Absolutely. For me it’s always been obvious that these things are not divorced—the political and the personal. The lyric self is the political weapon I have as a poet. My subjectivity is maybe the most potent force I have in interacting politically on the page. “Dependers/Immediate Family” opens in a World War II memorial in Washington, D.C., then shifts to the U.S. in the 21st Century, to my uncle who was killed in the Iran-Iraq War.   It’s always been important to me to name the content, you know, name the historical singularity of the nations, and moments, and lives I write. A temporary dam against erasure. At the same time, this singularity interests me in its nearness to other moments and lives, in the impossibility of it actually remaining singular. When it comes to war, the form is the same. And connections should be drawn between these systems of power regardless, whether it’s happening in the U.S. or it’s happening in Iran. So when I see Roosevelt thanking mothers for sacrificing their sons and their nylons, I can’t help but think of the mothers in Iran who sacrificed their sons and were celebrated by national leaders. To be the mother of a martyr, or to be the mother of a fallen soldier—you know, it’s funny, you just change the term and it has a different charge to it in English—is a respected position.

Sure, but I think that one of the really important things that that does is it draws a line between the experience here, the American experience and FDR and the war, and the experience of the Iranian soldiers in that war. It’s not like these are two discrete species engaged in two totally different experiences and with totally different sets of griefs—it’s the exact same experience.

Right, yeah.

In the way that the martyrs were valorized and how your grandmother leaned into that, I think that, too is a way that the language of war sort of pollutes the minds of the people who survive. It even takes away the experience of the grief. Sort of transforms it.

Or it comes back to haunt. There’s a line in “Personal Effects,” where the grandmother says she killed her son. She feels that she is supremely responsible for his death. And I think that’s not entirely untrue—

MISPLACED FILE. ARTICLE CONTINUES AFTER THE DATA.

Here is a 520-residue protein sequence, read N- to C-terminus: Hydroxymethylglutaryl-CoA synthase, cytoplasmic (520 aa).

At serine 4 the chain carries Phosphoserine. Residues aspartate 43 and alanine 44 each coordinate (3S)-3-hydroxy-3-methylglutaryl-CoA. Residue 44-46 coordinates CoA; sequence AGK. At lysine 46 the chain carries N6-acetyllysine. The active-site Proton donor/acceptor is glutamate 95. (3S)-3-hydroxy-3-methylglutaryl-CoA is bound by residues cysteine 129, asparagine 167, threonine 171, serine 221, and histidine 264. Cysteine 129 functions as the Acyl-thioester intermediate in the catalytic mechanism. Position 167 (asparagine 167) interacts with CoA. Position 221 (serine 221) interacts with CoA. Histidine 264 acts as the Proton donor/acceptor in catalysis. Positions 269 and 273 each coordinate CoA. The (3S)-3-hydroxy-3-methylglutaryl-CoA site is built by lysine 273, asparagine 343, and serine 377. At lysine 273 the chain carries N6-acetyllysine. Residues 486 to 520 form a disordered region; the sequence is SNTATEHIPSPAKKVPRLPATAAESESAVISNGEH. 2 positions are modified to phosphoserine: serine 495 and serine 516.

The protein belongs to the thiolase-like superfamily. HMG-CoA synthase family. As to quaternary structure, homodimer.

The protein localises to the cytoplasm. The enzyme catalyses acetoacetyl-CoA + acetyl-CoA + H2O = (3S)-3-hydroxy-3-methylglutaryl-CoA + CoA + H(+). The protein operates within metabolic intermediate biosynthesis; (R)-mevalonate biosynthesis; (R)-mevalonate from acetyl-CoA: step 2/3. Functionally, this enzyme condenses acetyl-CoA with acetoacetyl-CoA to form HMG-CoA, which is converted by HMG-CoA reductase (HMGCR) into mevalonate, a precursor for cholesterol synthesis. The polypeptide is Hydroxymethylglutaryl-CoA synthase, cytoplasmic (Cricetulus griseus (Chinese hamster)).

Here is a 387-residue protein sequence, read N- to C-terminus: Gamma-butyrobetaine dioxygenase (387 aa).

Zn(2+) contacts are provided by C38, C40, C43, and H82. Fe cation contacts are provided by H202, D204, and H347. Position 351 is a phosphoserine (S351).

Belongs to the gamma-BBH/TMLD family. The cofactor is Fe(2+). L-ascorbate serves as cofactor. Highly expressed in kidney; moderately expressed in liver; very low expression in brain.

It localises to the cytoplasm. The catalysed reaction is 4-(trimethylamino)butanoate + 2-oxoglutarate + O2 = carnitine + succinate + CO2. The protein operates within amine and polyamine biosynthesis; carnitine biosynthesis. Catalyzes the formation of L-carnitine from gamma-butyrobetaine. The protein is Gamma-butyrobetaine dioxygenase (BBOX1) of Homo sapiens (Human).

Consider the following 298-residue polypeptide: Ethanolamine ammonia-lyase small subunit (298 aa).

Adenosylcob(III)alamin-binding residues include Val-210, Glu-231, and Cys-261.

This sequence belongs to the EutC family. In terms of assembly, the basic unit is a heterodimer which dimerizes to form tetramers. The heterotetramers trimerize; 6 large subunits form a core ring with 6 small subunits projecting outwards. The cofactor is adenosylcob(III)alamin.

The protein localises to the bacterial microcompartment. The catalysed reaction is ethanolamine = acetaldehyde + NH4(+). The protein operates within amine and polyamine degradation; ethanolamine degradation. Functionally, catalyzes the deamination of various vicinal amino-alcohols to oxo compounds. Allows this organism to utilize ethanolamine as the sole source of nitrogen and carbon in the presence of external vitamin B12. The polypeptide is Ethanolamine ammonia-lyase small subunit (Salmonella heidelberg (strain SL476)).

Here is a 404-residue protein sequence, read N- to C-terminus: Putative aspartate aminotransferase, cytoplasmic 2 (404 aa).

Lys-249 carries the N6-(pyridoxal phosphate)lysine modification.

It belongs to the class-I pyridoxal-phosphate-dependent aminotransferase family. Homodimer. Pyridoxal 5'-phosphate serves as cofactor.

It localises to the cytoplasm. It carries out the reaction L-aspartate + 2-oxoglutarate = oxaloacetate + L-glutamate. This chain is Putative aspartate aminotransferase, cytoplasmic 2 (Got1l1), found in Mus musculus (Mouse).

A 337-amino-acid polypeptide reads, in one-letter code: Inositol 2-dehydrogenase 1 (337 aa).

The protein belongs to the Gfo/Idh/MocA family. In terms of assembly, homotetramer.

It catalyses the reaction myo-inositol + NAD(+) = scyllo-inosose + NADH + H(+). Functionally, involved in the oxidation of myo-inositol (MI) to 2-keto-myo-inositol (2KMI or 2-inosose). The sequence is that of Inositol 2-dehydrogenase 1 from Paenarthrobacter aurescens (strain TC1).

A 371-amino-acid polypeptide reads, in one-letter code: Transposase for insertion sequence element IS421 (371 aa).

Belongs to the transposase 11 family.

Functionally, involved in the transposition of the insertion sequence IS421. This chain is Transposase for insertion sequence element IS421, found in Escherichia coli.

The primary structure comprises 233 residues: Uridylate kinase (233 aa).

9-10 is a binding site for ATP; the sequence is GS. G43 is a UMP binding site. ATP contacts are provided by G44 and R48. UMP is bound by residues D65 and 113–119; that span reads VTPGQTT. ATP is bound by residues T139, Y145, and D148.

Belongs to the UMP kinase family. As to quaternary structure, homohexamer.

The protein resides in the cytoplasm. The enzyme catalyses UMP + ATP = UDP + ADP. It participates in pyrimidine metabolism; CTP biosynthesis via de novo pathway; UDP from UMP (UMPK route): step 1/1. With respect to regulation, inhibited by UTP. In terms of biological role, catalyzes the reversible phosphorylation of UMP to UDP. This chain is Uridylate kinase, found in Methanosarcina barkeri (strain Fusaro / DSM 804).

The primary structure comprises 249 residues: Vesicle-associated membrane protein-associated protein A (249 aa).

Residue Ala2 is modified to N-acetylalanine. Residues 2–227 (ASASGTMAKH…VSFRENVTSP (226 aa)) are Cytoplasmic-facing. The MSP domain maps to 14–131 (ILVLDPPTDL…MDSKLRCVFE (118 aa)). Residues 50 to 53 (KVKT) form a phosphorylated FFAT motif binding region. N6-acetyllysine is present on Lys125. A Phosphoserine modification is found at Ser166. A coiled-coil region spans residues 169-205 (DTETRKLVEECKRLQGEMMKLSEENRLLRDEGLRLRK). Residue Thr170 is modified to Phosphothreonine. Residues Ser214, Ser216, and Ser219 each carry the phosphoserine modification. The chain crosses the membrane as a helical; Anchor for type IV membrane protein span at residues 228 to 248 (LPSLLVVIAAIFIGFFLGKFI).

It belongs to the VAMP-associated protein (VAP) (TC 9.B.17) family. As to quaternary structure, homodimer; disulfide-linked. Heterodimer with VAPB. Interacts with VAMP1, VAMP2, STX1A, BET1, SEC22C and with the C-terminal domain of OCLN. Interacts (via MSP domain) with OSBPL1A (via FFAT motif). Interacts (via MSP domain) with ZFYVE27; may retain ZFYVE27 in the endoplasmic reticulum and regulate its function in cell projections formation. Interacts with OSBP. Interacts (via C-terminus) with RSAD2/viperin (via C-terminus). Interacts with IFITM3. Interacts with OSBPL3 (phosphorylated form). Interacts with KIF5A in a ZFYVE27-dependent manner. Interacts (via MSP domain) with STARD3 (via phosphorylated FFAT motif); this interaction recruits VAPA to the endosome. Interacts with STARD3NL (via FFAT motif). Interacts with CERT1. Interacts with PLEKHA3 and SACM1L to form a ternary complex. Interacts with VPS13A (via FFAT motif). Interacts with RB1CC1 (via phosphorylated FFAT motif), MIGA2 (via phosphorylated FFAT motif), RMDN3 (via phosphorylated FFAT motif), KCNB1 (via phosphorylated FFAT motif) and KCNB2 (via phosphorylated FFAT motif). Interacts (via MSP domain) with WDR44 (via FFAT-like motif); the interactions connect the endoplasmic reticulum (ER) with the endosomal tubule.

Because you talk about how they encouraged him, how she encouraged him to go to the war.

Yeah, yeah, and that’s a really difficult moment. And it’s more difficult to talk about than to write in the poem. But we know this reptilian brain rah-rah–go-get-them rhetoric. I remember 9/11. It was my first year at Cal. I was in the dorms. I remember some people’s language changing overnight.

Murderous rage—I remember one specific man in a roomful of people questioning whether I was Muslim, and then saying he wanted to go “kill them” to everyone while looking right at me and me alone. And just two nights earlier we were getting drunk together.

Right, right.

All of a sudden this hate, or anger, or desperation that was always here—it’s not like people became racist overnight—is awakened.

I think that’s so true. I had a similar experience after 9/11 where I felt like everyone needed to hear me say that I was on their side. And it’s like, I was living in the middle of Indiana, I watched football. But that’s something you deal with in the book, too. In “Desired Appreciation,” you’re sort of grappling with the question, "Am I grateful to be here?" Which is not a question that a white guy from Kansas ever gets asked in his lifetime, but it’s a question that people like you or me are asked constantly, either explicitly or with sideways glances, lingering gazes. You have those questions in the book, but then you don’t actually give the easy, expected answers. You deny them. So there’s a way in which you’re putting euphemized sterile language into the poem, and also rejecting some of their reflexive, programmed responses.